|You'd be forgiven for thinking that a week's holiday in the village of Chatton, at the heart of the Till valley, surrounded by one of the densest concentrations of rock art in Britain, would offer quazillions of opportunities for the perusal of prehistoric petroglyphic peckings. However, in our case, this was not to be, as the constraints of family duties, combined with an inordinate amount of coursework marking, proved to put the kaibosh on trips to most of the sites Mrs Hob and I had hoped to visit.
However, that's not to say we didn't get to see any ancient stuff. There's just so much of it about in the area, that it's almost impossible not to visit at least one ancient site. This is so much the case, that were this to be a blog describing how many sites can be visited whist spending a week in Chatton, it would read like one of Stan Beckensall's pamphlets. Rather, this is a description of how it is possible to square the circle, and have a family holiday, relatively free from dragging one's kids around to see loads of boring old rocks, yet still manage to take in a fair few quality sites, all within walking distance of the village.
Our Sunday consisted of a walk over to Ros Castle, with Mrs H carrying the baby, my Brother pushing my niece and me pushing our eldest daughter B. It's only about 10mins by car, but seemed at least a couple of hours on foot, pushing buggies. To add to the exercise, B's 3-wheeler caught a flattie about half way there, and then the final ascent from the road to the hillfort on the summit proved impossible for the otherwise redoubtable 3-wheeler, necessitating the carrying of both the littlest bairns. It didn't look as if B would be able to make it, as she's too heavy to carry far, but she was determined to make it to the top, as she wanted to tell her Grandma that she'd been to the top (It's Grandma's favourite hill). So, to my immense pride, B slowly, but determinedly, walked to make it to the top, supported on the easier bits, and carried up the dodgier sections of the loose sandy path. It took a while, but she got there, and agreed that the view was worth the effort. Can you tell I'm chuffed? I do hope so, in which case I can stop waffling on about all this family orientated stuff and get on with the bits about prehistoric remains.
As well as the rock art on the hill, Ros Castle (as the name suggests) also is the site of a prehistoric fort. The hillfort earthworks are difficult to discern, not helped by being sliced in two by a boundary wall, with a lot of heather on each side. The road runs quite close, and whilst there are a couple of steep patches, it's probably worth a detour this way for anyone heading from the Cheviots to the A1. The ground underfoot is loose sandy soil with rocky protuberances, not suitable for wheeled contrivances, and looks like it would need extra care in the wet.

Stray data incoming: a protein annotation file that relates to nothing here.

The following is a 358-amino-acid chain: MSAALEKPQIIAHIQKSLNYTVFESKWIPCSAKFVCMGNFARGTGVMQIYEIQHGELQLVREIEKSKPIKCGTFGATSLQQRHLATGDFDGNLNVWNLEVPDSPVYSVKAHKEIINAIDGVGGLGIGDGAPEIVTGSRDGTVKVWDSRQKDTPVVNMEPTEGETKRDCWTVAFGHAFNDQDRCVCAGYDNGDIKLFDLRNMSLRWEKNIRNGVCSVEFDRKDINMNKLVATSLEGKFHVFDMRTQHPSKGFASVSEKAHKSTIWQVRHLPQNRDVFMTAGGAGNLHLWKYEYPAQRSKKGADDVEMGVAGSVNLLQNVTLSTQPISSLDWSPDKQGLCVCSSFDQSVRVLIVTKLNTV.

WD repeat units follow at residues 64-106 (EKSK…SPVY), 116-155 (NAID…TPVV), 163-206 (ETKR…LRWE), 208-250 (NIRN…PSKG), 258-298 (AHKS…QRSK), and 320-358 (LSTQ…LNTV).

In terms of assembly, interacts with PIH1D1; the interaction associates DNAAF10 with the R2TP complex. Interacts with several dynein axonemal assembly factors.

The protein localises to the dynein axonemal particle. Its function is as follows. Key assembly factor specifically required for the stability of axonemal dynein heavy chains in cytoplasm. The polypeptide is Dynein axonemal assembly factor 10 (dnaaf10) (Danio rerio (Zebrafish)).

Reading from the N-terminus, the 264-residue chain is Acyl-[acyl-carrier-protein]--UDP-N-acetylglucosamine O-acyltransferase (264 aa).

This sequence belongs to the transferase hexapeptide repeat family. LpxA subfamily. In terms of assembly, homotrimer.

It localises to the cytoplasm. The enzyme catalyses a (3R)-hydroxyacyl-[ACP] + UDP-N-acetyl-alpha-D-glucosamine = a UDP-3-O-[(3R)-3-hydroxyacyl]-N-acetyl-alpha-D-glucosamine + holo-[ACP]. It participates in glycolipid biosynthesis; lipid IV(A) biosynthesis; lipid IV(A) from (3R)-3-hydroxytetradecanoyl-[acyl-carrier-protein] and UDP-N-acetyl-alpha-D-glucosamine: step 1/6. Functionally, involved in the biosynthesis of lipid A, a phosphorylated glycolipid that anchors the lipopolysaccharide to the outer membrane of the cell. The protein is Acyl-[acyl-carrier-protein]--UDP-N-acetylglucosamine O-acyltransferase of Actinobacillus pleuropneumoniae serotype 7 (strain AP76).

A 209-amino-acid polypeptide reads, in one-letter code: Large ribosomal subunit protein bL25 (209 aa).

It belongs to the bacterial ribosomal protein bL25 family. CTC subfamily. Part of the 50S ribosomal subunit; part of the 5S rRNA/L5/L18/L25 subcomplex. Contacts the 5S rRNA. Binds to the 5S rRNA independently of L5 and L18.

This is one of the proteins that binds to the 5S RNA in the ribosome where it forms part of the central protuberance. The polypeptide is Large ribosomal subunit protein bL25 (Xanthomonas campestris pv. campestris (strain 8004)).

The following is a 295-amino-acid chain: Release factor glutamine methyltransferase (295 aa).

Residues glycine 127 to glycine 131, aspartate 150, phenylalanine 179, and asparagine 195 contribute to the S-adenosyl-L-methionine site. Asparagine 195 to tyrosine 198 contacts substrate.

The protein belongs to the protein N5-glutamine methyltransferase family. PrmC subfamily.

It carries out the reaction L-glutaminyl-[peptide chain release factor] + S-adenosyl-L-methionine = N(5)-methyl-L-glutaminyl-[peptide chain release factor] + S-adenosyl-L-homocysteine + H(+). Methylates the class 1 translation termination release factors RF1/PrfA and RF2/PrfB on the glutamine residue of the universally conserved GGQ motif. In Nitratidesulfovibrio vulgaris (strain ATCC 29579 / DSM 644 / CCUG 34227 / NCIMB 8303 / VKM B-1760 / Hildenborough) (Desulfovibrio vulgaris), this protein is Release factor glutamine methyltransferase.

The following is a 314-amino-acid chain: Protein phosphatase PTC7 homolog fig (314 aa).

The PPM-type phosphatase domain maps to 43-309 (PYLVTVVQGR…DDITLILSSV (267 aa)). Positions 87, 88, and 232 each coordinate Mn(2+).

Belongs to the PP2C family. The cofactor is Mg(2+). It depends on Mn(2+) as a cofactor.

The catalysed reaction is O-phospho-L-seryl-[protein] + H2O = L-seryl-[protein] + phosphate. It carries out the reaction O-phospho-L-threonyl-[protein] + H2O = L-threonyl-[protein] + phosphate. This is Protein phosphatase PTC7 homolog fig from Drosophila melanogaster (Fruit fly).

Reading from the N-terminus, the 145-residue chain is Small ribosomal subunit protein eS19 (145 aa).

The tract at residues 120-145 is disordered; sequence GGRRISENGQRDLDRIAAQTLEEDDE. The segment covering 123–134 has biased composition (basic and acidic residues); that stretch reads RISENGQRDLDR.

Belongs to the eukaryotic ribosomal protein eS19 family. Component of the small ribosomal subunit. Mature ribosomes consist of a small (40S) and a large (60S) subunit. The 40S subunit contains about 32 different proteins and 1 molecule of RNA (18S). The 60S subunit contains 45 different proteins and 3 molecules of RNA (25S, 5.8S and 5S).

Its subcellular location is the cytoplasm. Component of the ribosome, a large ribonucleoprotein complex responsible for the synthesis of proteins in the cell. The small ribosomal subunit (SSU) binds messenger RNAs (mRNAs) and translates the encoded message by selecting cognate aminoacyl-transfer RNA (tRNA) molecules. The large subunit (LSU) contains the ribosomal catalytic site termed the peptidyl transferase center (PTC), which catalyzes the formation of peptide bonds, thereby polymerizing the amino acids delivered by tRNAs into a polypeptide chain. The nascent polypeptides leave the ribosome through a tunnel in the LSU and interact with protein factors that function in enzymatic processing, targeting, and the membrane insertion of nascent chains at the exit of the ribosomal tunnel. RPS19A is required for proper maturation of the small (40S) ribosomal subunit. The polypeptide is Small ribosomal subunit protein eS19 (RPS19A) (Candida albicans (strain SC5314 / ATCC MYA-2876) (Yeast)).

The view is excellent, with the most of Bewick Moor stretching to the south, I think it's just possible to make out Old Bewick Hillfort
. The vista is edged on the south east by Hepburn crags, with it's cupmarked cairns, cists, and a small hillfort
. To the east, the coast is easily visible, and Bamburgh castle stands out like a sore thumb. To my minor chagrin, the long cairn at Ox eye
isn't visible, though it may well have been if the trees weren't there. To the north, the lost carvings of Amerside Law also hide behind conifererous screening, with the Lammermuirs clearly visible on the horizon, I'd think it would be possible to see as far as Edin's Hall
broch. To the west is the Cheviot Massif, an omnipresent silhouette, best viewed from the smaller hills to the east, such as Ros Castle.
Monday's visit to Chillingham Castle held very little prehistory. I was a bit saddened to see the poor presentation of the Berthele Collection, four goodly sized display cases containing finds containing the fruits of many years of patient fieldwalking by Fritz Berthele. There are some great bits and bobs in there, including a broken Langdale axe found at Chatton, oodles of nice flints, ceramics and a couple of enigmatic cup-like things.
But the whole collection looked as if it had been knocked about a bit, so everything was very jumbled up and impossible to tell what was from where. Bad show.
We also managed to miss the cup marked stone, which apparently requires getting in touch with the Castle staff beforehand and arranging to see it.
Monday night, having been mildly perplexed at not visiting any panels, I decided to go visit an old friend. This necessitated waiting until after the bairns had gone to kip, eventually meaning I didn't get out until it was dark. I was quite happy with this, as it meant getting the chance to try out the big lamp on the lovely outcrop on Chatton Park Hill. I was a bit worried that it would be awkward to find them in the dark, but happily managed to walk straight to them. The wind was a bit of a problem, as it blew the tripod over, but it didn't stop a few decent images being captured, leaving time to sit and ponder the chances of being mistaken for a poacher, what with all the lamp waving. Could have been partly psychological thing, as it was nightime, but the carvings took on a distinctly 'lunar surface' appearance.